/snickers


    not good enough
    i want an apology
    now!

    /*&*&#$#%$@
     
  17. Gustav Banned Banned

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    12,575

    you!

    /smile
     
  18. Gustav Banned Banned

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    A Proclamation

    I, Gustav AKA The Horse That Gallops Across the Prarie, the Most Distinguished and Pre-eminent Member of the Chumash Casino Caucus, Sciforums Chapter, Demand an Apology from the Genocidal Caucasoid Members of this Board on Behalf of the Indigineous Peoples of the World


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  19. Gustav Banned Banned

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    lets start with the aryan caucasoid known as sam!

    APOLOGIZE, BITCH! LEAVE INDIA! GALLOP BACK TO YOUR GODDAMN STEPPES AND YURT
    THE MIGHTY AND NOBLE DRAVIDA RACE DEMANDS IT!
     
  20. S.A.M. uniquely dreadful Valued Senior Member

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    Down, boy!

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    Tameez se baat karo!:bugeye:

    / nose in the air.
     
  21. Pandaemoni Valued Senior Member

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    It was more an expression of the the fact that apologies are free, and was made facetiously in any event (hence the "Who cares?").
     
  22. Pandaemoni Valued Senior Member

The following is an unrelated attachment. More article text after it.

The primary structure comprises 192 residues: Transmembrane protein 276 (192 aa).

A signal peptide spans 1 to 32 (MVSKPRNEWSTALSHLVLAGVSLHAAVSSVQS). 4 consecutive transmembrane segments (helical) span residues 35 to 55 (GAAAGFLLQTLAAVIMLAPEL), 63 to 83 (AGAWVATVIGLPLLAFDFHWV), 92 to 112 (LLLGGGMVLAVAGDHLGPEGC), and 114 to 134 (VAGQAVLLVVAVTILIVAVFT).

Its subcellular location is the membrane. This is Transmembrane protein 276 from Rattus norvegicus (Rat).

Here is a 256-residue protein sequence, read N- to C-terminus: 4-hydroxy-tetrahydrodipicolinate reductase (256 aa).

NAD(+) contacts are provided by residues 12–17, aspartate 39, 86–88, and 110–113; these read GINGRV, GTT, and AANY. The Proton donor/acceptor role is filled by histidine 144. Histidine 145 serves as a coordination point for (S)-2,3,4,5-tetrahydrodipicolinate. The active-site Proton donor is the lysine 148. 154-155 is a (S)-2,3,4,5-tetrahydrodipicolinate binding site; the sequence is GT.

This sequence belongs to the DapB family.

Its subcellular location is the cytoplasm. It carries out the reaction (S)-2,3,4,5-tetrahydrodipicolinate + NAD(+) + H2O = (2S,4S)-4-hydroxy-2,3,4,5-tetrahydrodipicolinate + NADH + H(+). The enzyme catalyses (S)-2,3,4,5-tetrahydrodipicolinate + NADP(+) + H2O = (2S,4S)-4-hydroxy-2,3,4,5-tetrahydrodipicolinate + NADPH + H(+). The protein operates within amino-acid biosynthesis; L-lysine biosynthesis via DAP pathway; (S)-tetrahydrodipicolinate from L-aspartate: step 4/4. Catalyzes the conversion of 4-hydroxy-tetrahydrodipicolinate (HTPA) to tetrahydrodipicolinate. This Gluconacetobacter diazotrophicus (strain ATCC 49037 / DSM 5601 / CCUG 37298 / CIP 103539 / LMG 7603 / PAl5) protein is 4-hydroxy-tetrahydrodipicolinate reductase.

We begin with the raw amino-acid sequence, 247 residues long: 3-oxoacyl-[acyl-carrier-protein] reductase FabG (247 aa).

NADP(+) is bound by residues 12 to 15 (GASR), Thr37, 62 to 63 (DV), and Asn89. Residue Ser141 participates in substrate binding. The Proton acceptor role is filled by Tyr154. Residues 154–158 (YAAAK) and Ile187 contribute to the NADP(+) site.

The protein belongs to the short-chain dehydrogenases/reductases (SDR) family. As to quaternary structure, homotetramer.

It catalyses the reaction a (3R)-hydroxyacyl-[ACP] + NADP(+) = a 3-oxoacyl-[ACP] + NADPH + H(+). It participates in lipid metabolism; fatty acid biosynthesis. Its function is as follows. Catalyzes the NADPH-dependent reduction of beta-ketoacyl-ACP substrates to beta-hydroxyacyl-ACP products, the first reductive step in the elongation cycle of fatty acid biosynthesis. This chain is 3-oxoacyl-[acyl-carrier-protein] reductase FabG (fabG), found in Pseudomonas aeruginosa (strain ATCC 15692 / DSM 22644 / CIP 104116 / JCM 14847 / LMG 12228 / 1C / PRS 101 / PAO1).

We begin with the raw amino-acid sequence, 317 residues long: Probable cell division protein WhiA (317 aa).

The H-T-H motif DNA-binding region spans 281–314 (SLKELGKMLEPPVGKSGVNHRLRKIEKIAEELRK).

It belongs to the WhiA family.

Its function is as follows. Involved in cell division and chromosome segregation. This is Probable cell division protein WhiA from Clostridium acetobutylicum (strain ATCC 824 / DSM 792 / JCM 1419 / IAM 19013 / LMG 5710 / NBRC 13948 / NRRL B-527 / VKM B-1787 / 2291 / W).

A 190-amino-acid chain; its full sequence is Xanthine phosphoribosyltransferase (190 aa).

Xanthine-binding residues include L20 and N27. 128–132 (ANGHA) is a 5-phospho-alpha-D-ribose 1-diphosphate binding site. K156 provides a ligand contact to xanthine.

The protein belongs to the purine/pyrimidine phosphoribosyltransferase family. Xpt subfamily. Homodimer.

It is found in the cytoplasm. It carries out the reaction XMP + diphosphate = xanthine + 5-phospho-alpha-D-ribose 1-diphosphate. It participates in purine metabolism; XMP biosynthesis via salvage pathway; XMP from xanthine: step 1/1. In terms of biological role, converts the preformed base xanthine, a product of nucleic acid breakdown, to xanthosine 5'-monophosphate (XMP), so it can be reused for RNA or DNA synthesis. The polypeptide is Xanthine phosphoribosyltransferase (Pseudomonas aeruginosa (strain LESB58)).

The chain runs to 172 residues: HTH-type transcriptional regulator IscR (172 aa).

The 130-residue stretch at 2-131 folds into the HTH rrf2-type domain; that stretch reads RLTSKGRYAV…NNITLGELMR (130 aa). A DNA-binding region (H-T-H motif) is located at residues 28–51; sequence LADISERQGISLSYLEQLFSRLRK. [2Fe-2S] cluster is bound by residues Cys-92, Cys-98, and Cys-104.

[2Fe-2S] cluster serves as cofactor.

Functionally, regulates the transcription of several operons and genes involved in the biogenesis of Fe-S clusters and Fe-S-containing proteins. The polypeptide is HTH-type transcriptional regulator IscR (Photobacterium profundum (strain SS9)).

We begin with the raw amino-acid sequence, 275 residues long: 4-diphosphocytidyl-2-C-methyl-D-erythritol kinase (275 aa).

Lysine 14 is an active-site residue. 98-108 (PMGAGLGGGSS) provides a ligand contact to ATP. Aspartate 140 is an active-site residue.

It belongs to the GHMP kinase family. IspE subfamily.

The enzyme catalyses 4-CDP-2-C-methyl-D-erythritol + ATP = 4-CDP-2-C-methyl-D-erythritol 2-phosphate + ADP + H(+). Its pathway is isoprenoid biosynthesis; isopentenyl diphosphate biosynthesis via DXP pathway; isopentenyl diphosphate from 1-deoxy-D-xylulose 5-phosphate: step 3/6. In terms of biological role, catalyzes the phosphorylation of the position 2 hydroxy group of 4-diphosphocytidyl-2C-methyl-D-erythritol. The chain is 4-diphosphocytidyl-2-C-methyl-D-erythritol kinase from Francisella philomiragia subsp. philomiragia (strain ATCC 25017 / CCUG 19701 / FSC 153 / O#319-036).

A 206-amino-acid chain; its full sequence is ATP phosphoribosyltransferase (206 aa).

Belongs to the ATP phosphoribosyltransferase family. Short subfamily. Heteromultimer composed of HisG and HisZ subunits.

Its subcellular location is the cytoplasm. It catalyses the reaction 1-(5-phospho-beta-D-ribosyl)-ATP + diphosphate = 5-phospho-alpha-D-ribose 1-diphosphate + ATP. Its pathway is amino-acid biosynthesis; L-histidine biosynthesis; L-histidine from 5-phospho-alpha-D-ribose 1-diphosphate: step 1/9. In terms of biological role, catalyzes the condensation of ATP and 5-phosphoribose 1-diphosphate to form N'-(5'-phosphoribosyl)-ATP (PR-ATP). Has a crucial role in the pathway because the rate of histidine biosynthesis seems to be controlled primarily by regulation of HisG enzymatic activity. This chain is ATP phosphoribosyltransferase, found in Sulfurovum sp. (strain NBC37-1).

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    The harm caused to indigenous peoples certainly involved a wealth transfer from someone in some magnitude to someone else. That said the transferors are long dead. the amount unknown, the transferrees are long dead, and there is no evidence that a randomly selected white guy will have been a benerficiary of that transfer, even indirectly.

    Paying "damages" makes sense. Taking money from someone who may or may not owe it to make a payment to another to whom it may or may not be owed, is a waste. The person being forced to make the reparations payment should tell his descendents to wait 100 years then sue your descendents for reparations, for the money you took from him.

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  23. S.A.M. uniquely dreadful Valued Senior Member

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    Anyone who has benefited from living on land that belonged to the native Americans is a beneficiary.